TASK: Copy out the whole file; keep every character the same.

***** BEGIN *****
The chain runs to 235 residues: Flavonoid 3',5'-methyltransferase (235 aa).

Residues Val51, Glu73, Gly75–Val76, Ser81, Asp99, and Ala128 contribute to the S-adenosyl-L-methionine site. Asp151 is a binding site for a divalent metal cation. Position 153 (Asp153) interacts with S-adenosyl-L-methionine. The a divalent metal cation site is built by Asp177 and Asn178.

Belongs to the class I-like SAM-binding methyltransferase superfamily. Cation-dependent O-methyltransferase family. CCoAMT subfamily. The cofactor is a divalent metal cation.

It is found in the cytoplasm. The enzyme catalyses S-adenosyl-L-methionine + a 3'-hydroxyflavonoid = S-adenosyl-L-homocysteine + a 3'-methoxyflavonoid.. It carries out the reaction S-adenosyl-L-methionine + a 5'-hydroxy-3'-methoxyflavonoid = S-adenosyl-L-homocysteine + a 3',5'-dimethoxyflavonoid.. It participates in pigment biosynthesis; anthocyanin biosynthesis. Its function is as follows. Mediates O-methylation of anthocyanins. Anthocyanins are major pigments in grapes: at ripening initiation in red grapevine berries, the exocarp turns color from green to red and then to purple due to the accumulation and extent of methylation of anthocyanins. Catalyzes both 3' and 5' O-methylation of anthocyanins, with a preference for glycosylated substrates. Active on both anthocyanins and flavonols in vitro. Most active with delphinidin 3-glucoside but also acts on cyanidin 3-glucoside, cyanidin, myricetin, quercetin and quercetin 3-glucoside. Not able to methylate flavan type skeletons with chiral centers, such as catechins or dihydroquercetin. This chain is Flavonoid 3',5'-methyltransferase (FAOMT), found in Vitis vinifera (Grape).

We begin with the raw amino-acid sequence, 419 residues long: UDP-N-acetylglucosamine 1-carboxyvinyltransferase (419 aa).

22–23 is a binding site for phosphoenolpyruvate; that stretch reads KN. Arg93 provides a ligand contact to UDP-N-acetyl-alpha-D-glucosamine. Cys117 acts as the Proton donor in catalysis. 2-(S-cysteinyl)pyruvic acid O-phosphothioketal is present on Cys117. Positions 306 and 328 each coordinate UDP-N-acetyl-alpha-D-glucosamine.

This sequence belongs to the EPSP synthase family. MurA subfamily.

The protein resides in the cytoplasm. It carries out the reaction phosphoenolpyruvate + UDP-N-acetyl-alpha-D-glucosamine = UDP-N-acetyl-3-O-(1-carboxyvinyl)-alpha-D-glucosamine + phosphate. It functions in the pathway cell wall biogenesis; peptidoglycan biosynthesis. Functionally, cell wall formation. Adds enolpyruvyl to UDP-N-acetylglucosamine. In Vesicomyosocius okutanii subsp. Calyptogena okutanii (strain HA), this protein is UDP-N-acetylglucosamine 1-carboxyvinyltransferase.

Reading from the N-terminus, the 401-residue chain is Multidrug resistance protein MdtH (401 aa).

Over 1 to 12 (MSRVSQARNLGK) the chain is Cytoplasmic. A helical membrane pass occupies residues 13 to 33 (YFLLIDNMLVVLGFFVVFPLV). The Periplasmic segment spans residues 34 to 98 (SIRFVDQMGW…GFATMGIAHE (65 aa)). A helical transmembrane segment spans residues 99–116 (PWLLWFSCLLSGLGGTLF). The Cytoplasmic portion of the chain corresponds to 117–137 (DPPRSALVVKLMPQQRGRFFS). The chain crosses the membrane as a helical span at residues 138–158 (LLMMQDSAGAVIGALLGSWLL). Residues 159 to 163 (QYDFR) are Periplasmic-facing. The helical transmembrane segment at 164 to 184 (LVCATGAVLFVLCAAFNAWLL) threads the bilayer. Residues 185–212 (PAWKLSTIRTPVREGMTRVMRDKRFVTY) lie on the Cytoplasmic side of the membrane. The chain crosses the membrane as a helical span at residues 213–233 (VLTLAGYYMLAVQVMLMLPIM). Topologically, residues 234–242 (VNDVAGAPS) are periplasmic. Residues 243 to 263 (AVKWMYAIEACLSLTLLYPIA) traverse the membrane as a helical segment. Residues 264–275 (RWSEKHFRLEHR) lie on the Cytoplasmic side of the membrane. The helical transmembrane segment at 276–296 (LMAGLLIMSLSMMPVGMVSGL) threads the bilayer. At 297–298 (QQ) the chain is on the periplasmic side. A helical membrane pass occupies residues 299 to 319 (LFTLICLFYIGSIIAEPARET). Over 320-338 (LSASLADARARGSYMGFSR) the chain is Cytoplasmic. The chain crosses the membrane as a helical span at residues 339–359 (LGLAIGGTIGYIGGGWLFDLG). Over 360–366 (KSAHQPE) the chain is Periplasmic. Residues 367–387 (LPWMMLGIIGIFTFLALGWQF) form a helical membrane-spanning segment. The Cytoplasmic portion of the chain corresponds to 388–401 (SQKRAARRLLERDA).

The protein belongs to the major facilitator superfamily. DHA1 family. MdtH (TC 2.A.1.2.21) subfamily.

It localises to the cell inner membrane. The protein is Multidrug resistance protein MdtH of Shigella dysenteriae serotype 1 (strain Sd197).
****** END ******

The chain runs to 235 residues: Flavonoid 3',5'-methyltransferase (235 aa).

Residues Val51, Glu73, Gly75–Val76, Ser81, Asp99, and Ala128 contribute to the S-adenosyl-L-methionine site. Asp151 is a binding site for a divalent metal cation. Position 153 (Asp153) interacts with S-adenosyl-L-methionine. The a divalent metal cation site is built by Asp177 and Asn178.

Belongs to the class I-like SAM-binding methyltransferase superfamily. Cation-dependent O-methyltransferase family. CCoAMT subfamily. The cofactor is a divalent metal cation.

It is found in the cytoplasm. The enzyme catalyses S-adenosyl-L-methionine + a 3'-hydroxyflavonoid = S-adenosyl-L-homocysteine + a 3'-methoxyflavonoid.. It carries out the reaction S-adenosyl-L-methionine + a 5'-hydroxy-3'-methoxyflavonoid = S-adenosyl-L-homocysteine + a 3',5'-dimethoxyflavonoid.. It participates in pigment biosynthesis; anthocyanin biosynthesis. Its function is as follows. Mediates O-methylation of anthocyanins. Anthocyanins are major pigments in grapes: at ripening initiation in red grapevine berries, the exocarp turns color from green to red and then to purple due to the accumulation and extent of methylation of anthocyanins. Catalyzes both 3' and 5' O-methylation of anthocyanins, with a preference for glycosylated substrates. Active on both anthocyanins and flavonols in vitro. Most active with delphinidin 3-glucoside but also acts on cyanidin 3-glucoside, cyanidin, myricetin, quercetin and quercetin 3-glucoside. Not able to methylate flavan type skeletons with chiral centers, such as catechins or dihydroquercetin. This chain is Flavonoid 3',5'-methyltransferase (FAOMT), found in Vitis vinifera (Grape).

We begin with the raw amino-acid sequence, 419 residues long: UDP-N-acetylglucosamine 1-carboxyvinyltransferase (419 aa).

22–23 is a binding site for phosphoenolpyruvate; that stretch reads KN. Arg93 provides a ligand contact to UDP-N-acetyl-alpha-D-glucosamine. Cys117 acts as the Proton donor in catalysis. 2-(S-cysteinyl)pyruvic acid O-phosphothioketal is present on Cys117. Positions 306 and 328 each coordinate UDP-N-acetyl-alpha-D-glucosamine.

This sequence belongs to the EPSP synthase family. MurA subfamily.

The protein resides in the cytoplasm. It carries out the reaction phosphoenolpyruvate + UDP-N-acetyl-alpha-D-glucosamine = UDP-N-acetyl-3-O-(1-carboxyvinyl)-alpha-D-glucosamine + phosphate. It functions in the pathway cell wall biogenesis; peptidoglycan biosynthesis. Functionally, cell wall formation. Adds enolpyruvyl to UDP-N-acetylglucosamine. In Vesicomyosocius okutanii subsp. Calyptogena okutanii (strain HA), this protein is UDP-N-acetylglucosamine 1-carboxyvinyltransferase.

Reading from the N-terminus, the 401-residue chain is Multidrug resistance protein MdtH (401 aa).

Over 1 to 12 (MSRVSQARNLGK) the chain is Cytoplasmic. A helical membrane pass occupies residues 13 to 33 (YFLLIDNMLVVLGFFVVFPLV). The Periplasmic segment spans residues 34 to 98 (SIRFVDQMGW…GFATMGIAHE (65 aa)). A helical transmembrane segment spans residues 99–116 (PWLLWFSCLLSGLGGTLF). The Cytoplasmic portion of the chain corresponds to 117–137 (DPPRSALVVKLMPQQRGRFFS). The chain crosses the membrane as a helical span at residues 138–158 (LLMMQDSAGAVIGALLGSWLL). Residues 159 to 163 (QYDFR) are Periplasmic-facing. The helical transmembrane segment at 164 to 184 (LVCATGAVLFVLCAAFNAWLL) threads the bilayer. Residues 185–212 (PAWKLSTIRTPVREGMTRVMRDKRFVTY) lie on the Cytoplasmic side of the membrane. The chain crosses the membrane as a helical span at residues 213–233 (VLTLAGYYMLAVQVMLMLPIM). Topologically, residues 234–242 (VNDVAGAPS) are periplasmic. Residues 243 to 263 (AVKWMYAIEACLSLTLLYPIA) traverse the membrane as a helical segment. Residues 264–275 (RWSEKHFRLEHR) lie on the Cytoplasmic side of the membrane. The helical transmembrane segment at 276–296 (LMAGLLIMSLSMMPVGMVSGL) threads the bilayer. At 297–298 (QQ) the chain is on the periplasmic side. A helical membrane pass occupies residues 299 to 319 (LFTLICLFYIGSIIAEPARET). Over 320-338 (LSASLADARARGSYMGFSR) the chain is Cytoplasmic. The chain crosses the membrane as a helical span at residues 339–359 (LGLAIGGTIGYIGGGWLFDLG). Over 360–366 (KSAHQPE) the chain is Periplasmic. Residues 367–387 (LPWMMLGIIGIFTFLALGWQF) form a helical membrane-spanning segment. The Cytoplasmic portion of the chain corresponds to 388–401 (SQKRAARRLLERDA).

The protein belongs to the major facilitator superfamily. DHA1 family. MdtH (TC 2.A.1.2.21) subfamily.

It localises to the cell inner membrane. The protein is Multidrug resistance protein MdtH of Shigella dysenteriae serotype 1 (strain Sd197).